Noting Tainan’s slower pace of life, Tain-Tsair Hsu asserts that communities infused with culture and history make people feel comfortable.
“The older generation of hugely successful corporate bosses like Kao Chin-yen of the Uni-President Group and also new-generation engineers at the local science park all choose to live in Tainan,” says Hsu.
Mayor Hsu recalls that when he took office over six years ago Tainan City was full of run-down historical sites, and the streets were filthy with trash everywhere, making the old capital seem like a faded noble beauty. “Walking along the streets of Tainan, I couldn’t bear to look, for fear that we were letting down our ancestors. But when I visited with a number of locals, I found their houses were veritable palaces, with well groomed gardens out back – pictures of beauty in lush green,” Mayor Hsu muses.
Mayor Hsu found that Tainan City’s beautiful highlights were all surrounded by perimeter walls. This is why after taking office the first step he took toward transforming the cityscape was to unveil his Wall-free Project, leading the way by tearing down walls around schools and temples, “To let people see through to all these beautiful things,” he describes.
Next, Mayor Hsu introduced the Provisions for Self-administration of Vacant Lots and Buildings, providing rental tax breaks, relaxing Floor Space Index restrictions, and offering incentives for donation and adoption of vacant land and buildings, to augment public space and green areas. He then proposed the Good Hope Corner Project, beautifying major intersections, retooling the lighting on historical assets, and organizing a series of events. This has allowed for restoration and upkeep of historical sites without incurring significant debt, and has transformed several heritage sites into assets generating cultural tourism revenue.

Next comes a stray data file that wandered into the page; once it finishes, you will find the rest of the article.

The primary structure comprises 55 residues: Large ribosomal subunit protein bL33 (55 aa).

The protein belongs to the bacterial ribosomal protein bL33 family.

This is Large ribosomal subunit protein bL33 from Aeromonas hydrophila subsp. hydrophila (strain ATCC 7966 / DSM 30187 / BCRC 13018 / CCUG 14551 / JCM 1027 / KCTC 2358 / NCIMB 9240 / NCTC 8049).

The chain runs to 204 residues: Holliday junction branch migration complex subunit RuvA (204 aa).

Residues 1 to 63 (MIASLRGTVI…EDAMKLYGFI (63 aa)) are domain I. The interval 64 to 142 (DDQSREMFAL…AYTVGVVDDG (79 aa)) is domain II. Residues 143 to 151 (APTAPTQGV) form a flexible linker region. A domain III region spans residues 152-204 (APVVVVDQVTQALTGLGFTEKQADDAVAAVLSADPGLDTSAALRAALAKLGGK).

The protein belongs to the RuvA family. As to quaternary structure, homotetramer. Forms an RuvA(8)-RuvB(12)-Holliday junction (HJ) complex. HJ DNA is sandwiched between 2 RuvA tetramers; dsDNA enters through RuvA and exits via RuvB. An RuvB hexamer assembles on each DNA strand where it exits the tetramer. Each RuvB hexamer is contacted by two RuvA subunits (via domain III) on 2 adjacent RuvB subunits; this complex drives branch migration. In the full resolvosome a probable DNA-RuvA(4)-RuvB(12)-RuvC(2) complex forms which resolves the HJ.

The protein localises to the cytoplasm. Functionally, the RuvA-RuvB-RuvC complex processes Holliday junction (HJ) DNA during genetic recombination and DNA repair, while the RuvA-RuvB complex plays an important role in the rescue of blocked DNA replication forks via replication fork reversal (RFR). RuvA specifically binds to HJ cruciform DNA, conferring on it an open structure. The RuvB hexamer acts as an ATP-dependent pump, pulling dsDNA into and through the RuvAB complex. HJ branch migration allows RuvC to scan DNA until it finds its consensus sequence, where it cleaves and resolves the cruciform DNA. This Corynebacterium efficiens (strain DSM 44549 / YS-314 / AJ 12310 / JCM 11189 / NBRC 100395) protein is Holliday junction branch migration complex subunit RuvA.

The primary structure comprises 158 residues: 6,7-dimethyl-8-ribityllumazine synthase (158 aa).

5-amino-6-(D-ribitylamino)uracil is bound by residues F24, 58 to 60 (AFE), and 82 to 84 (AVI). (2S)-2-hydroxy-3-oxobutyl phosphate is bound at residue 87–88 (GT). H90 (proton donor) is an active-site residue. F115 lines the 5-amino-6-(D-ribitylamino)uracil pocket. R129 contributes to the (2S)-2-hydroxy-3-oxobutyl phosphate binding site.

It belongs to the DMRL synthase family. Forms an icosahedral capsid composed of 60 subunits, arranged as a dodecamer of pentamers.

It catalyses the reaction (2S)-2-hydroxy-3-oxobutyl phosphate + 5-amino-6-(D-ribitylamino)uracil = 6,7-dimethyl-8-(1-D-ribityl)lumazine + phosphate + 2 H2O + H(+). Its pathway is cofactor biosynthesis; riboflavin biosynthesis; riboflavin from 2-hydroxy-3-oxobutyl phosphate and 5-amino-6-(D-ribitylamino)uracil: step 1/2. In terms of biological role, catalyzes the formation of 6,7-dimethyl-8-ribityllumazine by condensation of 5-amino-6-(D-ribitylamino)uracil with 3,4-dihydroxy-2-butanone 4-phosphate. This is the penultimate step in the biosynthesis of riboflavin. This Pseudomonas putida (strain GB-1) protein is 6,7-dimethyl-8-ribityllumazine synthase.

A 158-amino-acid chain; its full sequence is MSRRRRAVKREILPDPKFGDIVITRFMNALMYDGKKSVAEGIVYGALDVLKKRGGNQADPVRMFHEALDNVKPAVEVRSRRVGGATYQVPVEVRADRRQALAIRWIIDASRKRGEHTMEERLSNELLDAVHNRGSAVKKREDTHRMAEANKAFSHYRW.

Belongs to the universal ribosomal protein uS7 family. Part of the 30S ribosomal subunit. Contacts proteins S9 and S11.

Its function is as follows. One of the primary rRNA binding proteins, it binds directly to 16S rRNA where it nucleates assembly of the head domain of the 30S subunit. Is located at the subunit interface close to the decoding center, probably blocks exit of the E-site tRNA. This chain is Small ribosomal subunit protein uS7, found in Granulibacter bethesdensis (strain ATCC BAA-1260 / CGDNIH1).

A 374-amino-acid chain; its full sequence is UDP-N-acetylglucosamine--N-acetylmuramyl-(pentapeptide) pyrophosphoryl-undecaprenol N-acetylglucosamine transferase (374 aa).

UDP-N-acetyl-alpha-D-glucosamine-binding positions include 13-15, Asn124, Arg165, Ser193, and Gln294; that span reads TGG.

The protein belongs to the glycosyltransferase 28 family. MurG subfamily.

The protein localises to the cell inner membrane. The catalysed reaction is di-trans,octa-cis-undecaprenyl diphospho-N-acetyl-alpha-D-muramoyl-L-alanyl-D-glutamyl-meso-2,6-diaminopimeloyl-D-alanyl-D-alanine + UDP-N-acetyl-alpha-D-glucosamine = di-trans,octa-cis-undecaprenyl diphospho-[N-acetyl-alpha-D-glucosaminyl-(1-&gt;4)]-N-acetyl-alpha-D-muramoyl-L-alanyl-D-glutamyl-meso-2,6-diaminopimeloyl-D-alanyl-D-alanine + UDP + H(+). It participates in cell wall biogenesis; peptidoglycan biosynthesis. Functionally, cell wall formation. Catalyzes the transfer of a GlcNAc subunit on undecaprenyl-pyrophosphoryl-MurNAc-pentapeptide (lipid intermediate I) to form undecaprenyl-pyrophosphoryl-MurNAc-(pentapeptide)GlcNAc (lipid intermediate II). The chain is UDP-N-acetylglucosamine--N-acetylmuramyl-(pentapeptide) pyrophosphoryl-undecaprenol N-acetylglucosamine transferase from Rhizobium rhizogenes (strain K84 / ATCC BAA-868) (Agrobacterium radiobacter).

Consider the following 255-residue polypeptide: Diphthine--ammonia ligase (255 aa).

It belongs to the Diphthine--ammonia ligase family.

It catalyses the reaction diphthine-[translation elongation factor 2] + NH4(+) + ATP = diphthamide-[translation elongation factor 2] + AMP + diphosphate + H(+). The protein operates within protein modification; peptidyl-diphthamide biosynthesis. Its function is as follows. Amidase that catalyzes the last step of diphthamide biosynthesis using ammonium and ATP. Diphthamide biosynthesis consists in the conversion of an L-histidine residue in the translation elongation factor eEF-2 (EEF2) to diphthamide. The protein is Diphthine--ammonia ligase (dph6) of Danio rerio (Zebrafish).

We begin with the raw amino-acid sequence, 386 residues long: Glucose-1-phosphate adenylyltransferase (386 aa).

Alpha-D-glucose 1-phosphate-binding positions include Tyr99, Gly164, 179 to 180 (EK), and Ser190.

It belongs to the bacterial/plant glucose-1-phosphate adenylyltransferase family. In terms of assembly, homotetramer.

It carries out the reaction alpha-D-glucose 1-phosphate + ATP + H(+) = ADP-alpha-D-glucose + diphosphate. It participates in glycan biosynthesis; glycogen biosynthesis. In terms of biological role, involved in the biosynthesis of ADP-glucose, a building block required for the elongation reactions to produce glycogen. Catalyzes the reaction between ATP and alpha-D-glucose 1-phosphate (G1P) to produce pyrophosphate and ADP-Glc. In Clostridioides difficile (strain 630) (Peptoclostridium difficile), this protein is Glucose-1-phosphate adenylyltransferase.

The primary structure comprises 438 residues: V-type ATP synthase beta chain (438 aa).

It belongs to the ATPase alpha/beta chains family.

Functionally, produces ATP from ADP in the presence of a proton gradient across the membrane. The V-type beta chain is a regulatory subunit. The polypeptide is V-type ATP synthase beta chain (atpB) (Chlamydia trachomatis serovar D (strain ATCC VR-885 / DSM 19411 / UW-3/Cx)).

Through such efforts, the combination of Tainan City’s 64 hectares of over 40 neighborhood parks along with various theme and cultural parks, has resulted in a full doubling of the city’s green spaces.
Classy Modernism, Tried and True
Mayor Hsu adopted the Anping Harbor National Historic Site Restoration Project, conceived by National Cheng Kung University professor Wang Ming-heng to promote the revitalization and usage of old area buildings. This plan was integrated with new projects like Anping Treehouse, Fisherman’s Wharf, and Lin Mo-niang Park, seamlessly bringing together the traditional and the modern. This project took an Honorable Mention in the Excellence on the Waterfront 2004 competition, making Tainan the only Asian city to receive such recognition.
“Tainan City’s development isn’t about the pursuit of extravagance, but rather classy modernism, tried and true,” asserts Hsu.
Many challenges still lie ahead for Tainan as it moves toward becoming a cultural capital. The expansion of the public transportation system is outpaced by the increase in the number of automobiles, for instance, and the steep growth in cars and motorcycles on the roads could impair the city’s efforts to establish a reputation as a healthy city.
Reports of vandalism to historical sites are still frequently heard in Tainan, and salvage and preservation efforts are outpaced by the speed of commercial development and destruction, issues at odds with the goal of forging a city for cultural tourism. Looking ahead, Mayor Tain-Tsair Hsu will likely need to expend effort over the remainder of his term to spread the values and ideals of historical landmark preservation from governmental and non-governmental organizations into the hearts and minds of each and every citizen of Tainan.
Translated from the Chinese by David Toman
Chinese Version: 讓沒落貴族再現風華